Jura and Islay in early March


Despite doing a lot of travelling in recent years, I have seriously neglected Scotland, where I spent so many happy days when I was younger. I was therefore delighted when friends David and Jean Hosking invited my wife and me to spend some time in their home, Lutra House, on Jura.

The drive to Kennacraig on the Mull of Kintyre was in itself exhilarating. We had stopped off overnight to stay in Troon and as dawn approached we could see the island of Arran shrouded in mist and covered in frost. The cold but bright weather continued and although birds were not immediately apparent the scenery was stunning with snow-covered mountains and still and very serene lochs.

Oystercatcher (photo: Derek Moore).

On arrival at Kennacraig where we were to catch the ferry to Port Askaig on Islay we immediately found a number of Black Guillemots, a species not common outside of Scotland. They do seem to favour small harbours with rocky surrounds and a pair or two kept us amused until we were ready to board.

As we cruised out of West Loch Tarbet into the Gulf of Jura there was much to see, including rafts of divers, where Great Northerns outnumbered the smaller and sleeker Red-throated; a single Black-throated Diver was also noted amongst the throngs. A few Razorbills and Guillemots were also present together with Red-breasted Mergansers.

Great Northern Diver (photo: Derek Moore).

On arrival at Port Askaig we had to disembark and then immediately load onto the smaller ferry to Jura. Still the sun shone and reflected gloriously off the harsh but beautiful snow-covered landscape. Thereafter we had the most amazing week.

Jura is a great contrast to neighbouring Islay. Whereas the latter is relatively flat and well-populated, Jura is mountainous, with the famous three Paps of Jura towering above the landscape. Access is restricted, especially during the autumn deer-stalking season, but there is a road running roughly northeast that allows considerable exploration.

The first thing that is striking is the plentiful numbers of Red Deer and how easy they are to approach despite considerable hunting pressure. The second is that all the crows here are Hooded Crows and they are numerous on the islands. There are many places where you can park close to the shore and at this time of the year there are groups of Oystercatchers, Ringed Plover and Redshank. The biggest surprise on the shore is the number of Song Thrushes feeding amongst the seaweed. Sightings of Otters are also regular, but we were not fortunate on our visit.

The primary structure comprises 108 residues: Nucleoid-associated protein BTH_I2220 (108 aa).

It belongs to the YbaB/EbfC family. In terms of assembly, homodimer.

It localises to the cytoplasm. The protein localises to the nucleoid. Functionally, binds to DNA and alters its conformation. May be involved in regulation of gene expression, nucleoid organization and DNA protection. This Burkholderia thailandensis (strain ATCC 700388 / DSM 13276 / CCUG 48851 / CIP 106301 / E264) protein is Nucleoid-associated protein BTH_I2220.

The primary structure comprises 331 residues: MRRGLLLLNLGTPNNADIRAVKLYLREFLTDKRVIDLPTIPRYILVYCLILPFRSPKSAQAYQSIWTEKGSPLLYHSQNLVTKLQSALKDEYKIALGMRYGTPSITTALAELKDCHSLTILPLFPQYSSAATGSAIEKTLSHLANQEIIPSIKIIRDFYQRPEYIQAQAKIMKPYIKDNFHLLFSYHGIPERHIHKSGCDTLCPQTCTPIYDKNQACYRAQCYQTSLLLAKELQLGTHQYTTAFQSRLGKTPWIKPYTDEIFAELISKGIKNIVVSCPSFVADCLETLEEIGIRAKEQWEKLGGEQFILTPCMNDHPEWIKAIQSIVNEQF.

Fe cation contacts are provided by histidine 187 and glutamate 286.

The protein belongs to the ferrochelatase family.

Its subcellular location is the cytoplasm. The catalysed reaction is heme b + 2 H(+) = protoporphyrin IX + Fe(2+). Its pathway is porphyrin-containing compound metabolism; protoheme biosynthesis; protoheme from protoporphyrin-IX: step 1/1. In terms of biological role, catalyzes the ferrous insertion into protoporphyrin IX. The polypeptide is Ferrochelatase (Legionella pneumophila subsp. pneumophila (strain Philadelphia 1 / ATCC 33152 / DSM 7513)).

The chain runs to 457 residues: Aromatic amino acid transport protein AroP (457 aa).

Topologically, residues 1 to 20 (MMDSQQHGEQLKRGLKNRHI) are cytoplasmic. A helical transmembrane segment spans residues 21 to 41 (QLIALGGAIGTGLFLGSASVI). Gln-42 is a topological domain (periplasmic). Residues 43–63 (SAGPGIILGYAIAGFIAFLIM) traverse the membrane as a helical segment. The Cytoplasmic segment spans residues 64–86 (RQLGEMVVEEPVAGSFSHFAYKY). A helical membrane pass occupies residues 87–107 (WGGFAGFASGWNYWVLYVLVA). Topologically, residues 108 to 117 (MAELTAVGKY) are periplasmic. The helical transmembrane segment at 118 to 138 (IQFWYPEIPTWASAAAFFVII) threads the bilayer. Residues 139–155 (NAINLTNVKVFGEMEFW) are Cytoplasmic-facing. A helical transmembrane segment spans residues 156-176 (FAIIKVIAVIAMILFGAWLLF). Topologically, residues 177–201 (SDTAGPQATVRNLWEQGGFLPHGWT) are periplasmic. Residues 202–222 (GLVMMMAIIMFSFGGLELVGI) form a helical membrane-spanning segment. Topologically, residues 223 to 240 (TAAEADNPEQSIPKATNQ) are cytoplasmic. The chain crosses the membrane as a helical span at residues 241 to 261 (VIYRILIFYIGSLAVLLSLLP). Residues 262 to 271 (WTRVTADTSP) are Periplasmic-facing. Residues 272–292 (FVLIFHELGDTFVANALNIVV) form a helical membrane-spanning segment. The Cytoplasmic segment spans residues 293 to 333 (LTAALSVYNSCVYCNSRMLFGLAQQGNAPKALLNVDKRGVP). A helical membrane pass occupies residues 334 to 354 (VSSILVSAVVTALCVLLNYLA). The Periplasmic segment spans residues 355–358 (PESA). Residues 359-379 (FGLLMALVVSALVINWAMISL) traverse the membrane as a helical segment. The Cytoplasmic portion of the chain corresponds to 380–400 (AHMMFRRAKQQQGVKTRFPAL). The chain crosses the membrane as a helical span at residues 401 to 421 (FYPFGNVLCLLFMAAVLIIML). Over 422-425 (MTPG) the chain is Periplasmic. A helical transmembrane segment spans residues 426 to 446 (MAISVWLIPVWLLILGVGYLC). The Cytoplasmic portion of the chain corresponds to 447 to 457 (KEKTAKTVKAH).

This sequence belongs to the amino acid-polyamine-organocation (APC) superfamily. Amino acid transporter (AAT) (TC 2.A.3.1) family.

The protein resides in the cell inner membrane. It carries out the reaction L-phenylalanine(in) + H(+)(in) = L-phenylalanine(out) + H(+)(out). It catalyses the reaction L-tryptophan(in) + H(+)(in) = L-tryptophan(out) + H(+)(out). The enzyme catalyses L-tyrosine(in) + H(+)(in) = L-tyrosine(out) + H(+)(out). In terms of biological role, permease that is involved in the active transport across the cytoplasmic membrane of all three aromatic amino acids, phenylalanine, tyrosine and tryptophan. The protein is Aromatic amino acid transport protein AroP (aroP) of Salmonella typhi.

Red Deer (photo: Derek Moore).

Craighouse Harbour was another fruitful site. By walking along the pier we got excellent views of Great Northern Divers and a wonderful flock of Eiders that were feeding on crustaceans apparently discarded by a fishing boat. Further along the coast, an evening visit to a large secluded bay got us very close to a large assembly of Common Seals.

The sheltered channel between Jura and Islay is worth checking out for Red-breasted Mergansers and Black Guillemots, and on one occasion we discovered a small group of Pale-bellied Brent Geese. One unusual feature of the rocky cliffs was the small groups of Wild Goats that roam the island. The moorland was not inviting, being covered in snow, but we saw a few Buzzards and a superb male Hen Harrier.

Wild Goat (photo: Derek Moore).

On a couple of occasions we crossed to Islay. The wild geese here are a major feature and it was not long before we came across good flocks of Barnacle Geese and a surprise single Pink-footed Goose. We were heading for the RSPB Reserve at Loch Gruinart and here we found more geese, which included some good-size flocks of Greenland White-fronted Geese.

Loch Gruinart RSPB reserve (photo: Derek Moore).

Barnacle Geese (photo: Derek Moore).

We continued along the northern shore of the Loch to Ardnave Point. Here we parked up and spent a wonderful hour walking on a sandy shore with large flocks of Turnstones and Sanderling and geese flying continuously overhead. Returning to the car we scanned the small loch and discovered Goldeneye and a group of Whooper Swans. It was in this region we too located what seemed to be genuine Rock Doves.

We also parked up by Loch Indaal where we located more Great Northern Divers and Red-breasted Mergansers. There was also a chance here to visit a few whisky distilleries and a fabulous Tweed Mill where a Grey Wagtail was very predictable. I should add that the Jura whisky turned out to be my favourite.

Our visit was too short to explore further and we departed from Port Ellen on Islay back to Kennacraig. We were so fortunate with the outstanding sunny weather and this has made us very keen to return again some time.

We did not see a Golden Eagle or a White-tailed Eagle, which are regular, nor a white Gyr Falcon that had been wintering on Islay — so there is much to return for. If you too fancy such an experience, visit www.gojura.co.uk.

Written by: Derek Moore

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